A warrant is an order giving law enforcement authorization to take a particular action. The type of action the authorized agency can take depends on the type of warrant given.
An arrest warrant is an order from a judge that authorizes law enforcement to arrest an individual for an alleged crime he committed. The warrant is also called a warrant for arrest.
Before an arrest warrant is issued, the district attorney or a law enforcement officer must present evidence of probable cause for the arrest. Probable cause for an arrest means that the local law enforcement entity has reason to believe the person that they want to arrest committed the crime.
The arrested warrant gives law enforcement officers limited authority to enter a person’s home to make an arrest.
A search warrant is an order from a judge giving law enforcement officials the right to search a specific place for items related to a crime. To obtain a warrant to search a residence, law enforcement officers must show that there is probable cause for searching the residence, such as a high probability of finding evidence of a crime being committed on the premises.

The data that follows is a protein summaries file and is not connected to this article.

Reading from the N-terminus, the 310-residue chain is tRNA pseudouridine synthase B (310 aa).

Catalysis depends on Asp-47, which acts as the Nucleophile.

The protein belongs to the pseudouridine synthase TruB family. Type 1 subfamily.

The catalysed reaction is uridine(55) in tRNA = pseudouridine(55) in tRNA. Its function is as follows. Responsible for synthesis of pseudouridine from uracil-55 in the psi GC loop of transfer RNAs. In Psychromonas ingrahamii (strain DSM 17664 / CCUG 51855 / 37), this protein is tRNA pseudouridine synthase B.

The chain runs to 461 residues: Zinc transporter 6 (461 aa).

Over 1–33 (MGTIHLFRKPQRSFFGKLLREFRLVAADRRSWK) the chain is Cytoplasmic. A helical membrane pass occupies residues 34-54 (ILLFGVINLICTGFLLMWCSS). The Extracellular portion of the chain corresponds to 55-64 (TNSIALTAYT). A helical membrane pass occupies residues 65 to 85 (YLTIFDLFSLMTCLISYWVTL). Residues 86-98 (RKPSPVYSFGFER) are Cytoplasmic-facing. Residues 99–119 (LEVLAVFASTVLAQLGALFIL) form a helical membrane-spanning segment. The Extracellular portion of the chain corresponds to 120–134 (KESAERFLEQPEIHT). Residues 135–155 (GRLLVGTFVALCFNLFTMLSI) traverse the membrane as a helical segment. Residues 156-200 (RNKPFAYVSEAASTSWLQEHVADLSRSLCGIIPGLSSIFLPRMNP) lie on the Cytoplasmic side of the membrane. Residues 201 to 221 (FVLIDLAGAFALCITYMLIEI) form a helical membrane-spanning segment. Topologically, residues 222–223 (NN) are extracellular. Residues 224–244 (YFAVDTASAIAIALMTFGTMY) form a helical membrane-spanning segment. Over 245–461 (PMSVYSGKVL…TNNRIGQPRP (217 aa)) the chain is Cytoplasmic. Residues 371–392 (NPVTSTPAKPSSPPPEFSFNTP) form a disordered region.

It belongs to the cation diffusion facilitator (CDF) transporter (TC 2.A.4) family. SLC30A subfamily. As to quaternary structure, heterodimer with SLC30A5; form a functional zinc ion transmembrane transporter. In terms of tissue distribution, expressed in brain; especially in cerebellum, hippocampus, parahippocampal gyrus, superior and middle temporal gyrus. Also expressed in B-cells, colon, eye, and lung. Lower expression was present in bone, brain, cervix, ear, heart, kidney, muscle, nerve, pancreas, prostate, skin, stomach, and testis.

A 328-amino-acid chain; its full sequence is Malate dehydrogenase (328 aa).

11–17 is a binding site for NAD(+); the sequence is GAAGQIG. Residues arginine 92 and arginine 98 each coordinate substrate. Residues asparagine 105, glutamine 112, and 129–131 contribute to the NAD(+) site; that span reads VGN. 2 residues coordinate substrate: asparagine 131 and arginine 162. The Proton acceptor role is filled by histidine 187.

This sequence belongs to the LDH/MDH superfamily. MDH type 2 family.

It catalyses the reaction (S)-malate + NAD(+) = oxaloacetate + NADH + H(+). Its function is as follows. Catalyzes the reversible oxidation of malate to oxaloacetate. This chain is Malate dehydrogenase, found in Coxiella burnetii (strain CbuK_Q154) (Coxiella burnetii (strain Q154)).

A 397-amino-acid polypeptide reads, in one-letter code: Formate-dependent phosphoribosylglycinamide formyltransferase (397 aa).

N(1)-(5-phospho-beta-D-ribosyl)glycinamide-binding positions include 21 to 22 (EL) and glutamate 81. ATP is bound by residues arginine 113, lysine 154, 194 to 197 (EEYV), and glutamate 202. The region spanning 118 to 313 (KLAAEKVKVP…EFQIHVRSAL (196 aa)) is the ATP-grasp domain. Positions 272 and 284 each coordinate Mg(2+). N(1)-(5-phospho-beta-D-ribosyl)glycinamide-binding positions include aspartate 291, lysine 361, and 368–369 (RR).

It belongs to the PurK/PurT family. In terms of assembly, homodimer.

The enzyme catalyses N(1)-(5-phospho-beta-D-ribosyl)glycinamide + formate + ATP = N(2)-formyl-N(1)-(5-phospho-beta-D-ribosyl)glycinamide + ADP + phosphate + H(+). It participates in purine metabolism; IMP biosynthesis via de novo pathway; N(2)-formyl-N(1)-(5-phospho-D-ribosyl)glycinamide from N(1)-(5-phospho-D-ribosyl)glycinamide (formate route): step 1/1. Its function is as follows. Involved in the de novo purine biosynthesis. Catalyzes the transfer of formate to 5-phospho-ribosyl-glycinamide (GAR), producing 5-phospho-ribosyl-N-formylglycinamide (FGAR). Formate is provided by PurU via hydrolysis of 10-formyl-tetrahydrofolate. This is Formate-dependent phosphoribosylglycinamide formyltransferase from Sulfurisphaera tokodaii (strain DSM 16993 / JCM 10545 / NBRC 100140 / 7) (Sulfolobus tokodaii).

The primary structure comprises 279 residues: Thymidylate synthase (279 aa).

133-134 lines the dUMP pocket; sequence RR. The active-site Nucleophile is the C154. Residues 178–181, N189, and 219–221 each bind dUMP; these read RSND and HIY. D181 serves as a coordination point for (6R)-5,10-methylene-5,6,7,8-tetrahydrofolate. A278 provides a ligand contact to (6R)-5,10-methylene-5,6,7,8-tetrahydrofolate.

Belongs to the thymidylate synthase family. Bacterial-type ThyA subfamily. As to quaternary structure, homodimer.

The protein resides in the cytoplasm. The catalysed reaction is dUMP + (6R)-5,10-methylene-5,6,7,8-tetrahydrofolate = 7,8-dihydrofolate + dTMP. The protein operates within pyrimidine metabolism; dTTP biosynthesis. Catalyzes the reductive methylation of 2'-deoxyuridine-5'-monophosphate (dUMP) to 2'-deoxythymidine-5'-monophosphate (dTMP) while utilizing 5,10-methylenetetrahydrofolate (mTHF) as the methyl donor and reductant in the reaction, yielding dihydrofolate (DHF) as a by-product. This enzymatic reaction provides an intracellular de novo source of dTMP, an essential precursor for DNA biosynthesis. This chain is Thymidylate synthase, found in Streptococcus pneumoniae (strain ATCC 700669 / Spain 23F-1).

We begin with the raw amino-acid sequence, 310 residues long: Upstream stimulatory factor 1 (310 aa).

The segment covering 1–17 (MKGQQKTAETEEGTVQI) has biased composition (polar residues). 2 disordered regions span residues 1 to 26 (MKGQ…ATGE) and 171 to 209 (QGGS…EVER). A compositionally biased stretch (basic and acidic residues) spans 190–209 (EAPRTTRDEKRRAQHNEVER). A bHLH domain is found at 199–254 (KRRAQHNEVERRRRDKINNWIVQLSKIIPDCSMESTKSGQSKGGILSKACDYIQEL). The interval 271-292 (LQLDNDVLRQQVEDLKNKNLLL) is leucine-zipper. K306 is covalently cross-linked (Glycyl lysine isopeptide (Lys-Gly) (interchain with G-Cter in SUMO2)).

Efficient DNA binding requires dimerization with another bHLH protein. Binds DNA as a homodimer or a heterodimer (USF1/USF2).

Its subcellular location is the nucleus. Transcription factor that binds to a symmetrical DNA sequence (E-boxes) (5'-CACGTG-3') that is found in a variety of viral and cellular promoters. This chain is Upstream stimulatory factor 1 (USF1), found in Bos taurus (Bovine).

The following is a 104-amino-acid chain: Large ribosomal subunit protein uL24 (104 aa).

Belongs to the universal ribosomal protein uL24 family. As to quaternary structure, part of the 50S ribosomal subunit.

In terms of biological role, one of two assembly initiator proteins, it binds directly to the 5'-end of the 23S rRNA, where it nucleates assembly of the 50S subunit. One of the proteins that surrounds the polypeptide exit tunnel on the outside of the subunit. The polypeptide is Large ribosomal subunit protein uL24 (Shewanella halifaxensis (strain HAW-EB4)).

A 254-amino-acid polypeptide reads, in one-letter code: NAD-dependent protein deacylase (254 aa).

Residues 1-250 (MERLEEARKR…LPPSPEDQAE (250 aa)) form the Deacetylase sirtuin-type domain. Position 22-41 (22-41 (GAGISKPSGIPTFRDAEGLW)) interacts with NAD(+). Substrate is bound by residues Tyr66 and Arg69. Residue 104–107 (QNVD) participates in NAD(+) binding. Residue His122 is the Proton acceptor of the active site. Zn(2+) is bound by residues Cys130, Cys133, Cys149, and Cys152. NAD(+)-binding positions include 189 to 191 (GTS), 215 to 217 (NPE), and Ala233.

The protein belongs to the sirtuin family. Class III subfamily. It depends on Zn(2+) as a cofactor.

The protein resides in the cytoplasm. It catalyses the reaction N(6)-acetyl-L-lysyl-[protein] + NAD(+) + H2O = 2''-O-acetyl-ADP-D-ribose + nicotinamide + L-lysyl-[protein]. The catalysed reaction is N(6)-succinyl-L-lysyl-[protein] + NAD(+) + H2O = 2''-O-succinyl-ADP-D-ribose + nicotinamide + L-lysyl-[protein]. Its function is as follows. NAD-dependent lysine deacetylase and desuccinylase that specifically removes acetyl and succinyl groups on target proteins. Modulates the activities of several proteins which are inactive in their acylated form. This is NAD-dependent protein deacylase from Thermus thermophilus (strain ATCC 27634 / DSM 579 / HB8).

Yes, bench warrants are often used to arrest someone who is not being accused of committing a specific crime. Instead, the person is being arrested for violating a rule of the court. Typically, a judge issues a bench warrant while court is in session and without any prompting from law enforcement, which is why it is called a bench warrant. The judge gives law enforcement the authority to make an arrest from the bench and not from the judge’s chambers.
A bench warrant is generally issued for:
A bench warrant can be a criminal or a civil warrant.
Warrants are highly complicated. Law enforcement may have a reason to search your home or arrest you. However, just because a warrant has been issued against you does not mean that you are guilty of a crime. Talk to a criminal attorney if a warrant has been issued against you. A lawyer can explain the warrant to you and make sure that the execution of the warrant does not violate your rights.
Last Modified: 06-10-2015 03:31 PM PDTLaw Library Disclaimer
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